The Nizkor Project: Remembering the Holocaust (Shoah)

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Last-Modified: 2000/03/09

Q. How did you help the life-boats?

A. First of all I gave the survivors their exact position
and told them what course to take in order to reach land in
their life-boats. In the second place, I gave them water,
which is of vital importance for survivors in tropical
regions. In one case I also furnished medical aid for
several wounded men.

Q. Did your personal experiences with torpedoed ships
dispose you to caution with regard to rescue measures?
                                                   [Page 37]

A. Yes. The experienced U-boat Commander was justifiably
suspicious of every merchantman and its crew, no matter how
innocent they might appear. In two cases this attitude of
suspicion saved me from destruction.

This happened in the case of the steamer Kalchas, a ten-
thousand ton British ship, which I torpedoed north of Cape
Verde. The ship had stopped after being hit by the torpedo.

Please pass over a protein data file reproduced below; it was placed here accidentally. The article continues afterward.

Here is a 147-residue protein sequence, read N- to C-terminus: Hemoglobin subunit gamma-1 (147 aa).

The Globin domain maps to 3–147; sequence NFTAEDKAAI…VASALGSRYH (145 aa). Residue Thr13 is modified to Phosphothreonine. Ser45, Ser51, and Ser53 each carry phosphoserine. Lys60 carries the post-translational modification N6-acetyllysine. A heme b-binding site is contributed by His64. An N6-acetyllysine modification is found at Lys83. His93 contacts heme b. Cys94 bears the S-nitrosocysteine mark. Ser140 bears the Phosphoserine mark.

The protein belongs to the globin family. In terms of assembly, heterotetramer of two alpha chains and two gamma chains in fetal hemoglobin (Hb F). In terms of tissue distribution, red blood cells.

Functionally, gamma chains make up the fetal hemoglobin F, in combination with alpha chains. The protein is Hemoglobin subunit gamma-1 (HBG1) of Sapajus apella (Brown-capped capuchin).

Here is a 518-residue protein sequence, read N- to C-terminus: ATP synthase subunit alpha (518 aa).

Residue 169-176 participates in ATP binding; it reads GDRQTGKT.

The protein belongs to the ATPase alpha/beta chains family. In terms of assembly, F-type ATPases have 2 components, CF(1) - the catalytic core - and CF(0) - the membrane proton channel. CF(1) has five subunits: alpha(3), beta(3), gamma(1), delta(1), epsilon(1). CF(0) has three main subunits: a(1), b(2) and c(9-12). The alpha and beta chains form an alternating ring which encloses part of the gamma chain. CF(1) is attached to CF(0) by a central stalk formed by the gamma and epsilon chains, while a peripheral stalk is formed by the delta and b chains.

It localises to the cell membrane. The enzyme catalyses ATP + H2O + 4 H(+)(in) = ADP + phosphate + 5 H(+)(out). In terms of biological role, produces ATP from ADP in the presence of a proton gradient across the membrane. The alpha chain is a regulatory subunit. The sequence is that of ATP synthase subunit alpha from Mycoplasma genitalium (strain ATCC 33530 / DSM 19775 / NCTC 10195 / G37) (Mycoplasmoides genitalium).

The crew had left the ship and were in the life-boats, and
the boat seemed to be sinking. I was wondering whether to
surface in order, at least, to give the crew their position
and ask if they needed water. A feeling which I could not
explain kept me from doing so. I raised my periscope to the
fullest extent and just as the periscope rose almost
entirely out of the water, sailors who had been hiding under
the guns and behind the rails, jumped up, manned the guns of
the vessel - which so far had appeared to be entirely
abandoned - and opened fire on my periscope at very close
range, compelling me to submerge at full speed. The shells
fell close to the periscope but were not dangerous to me.

In the second case, the steamer Alfred Jones, which I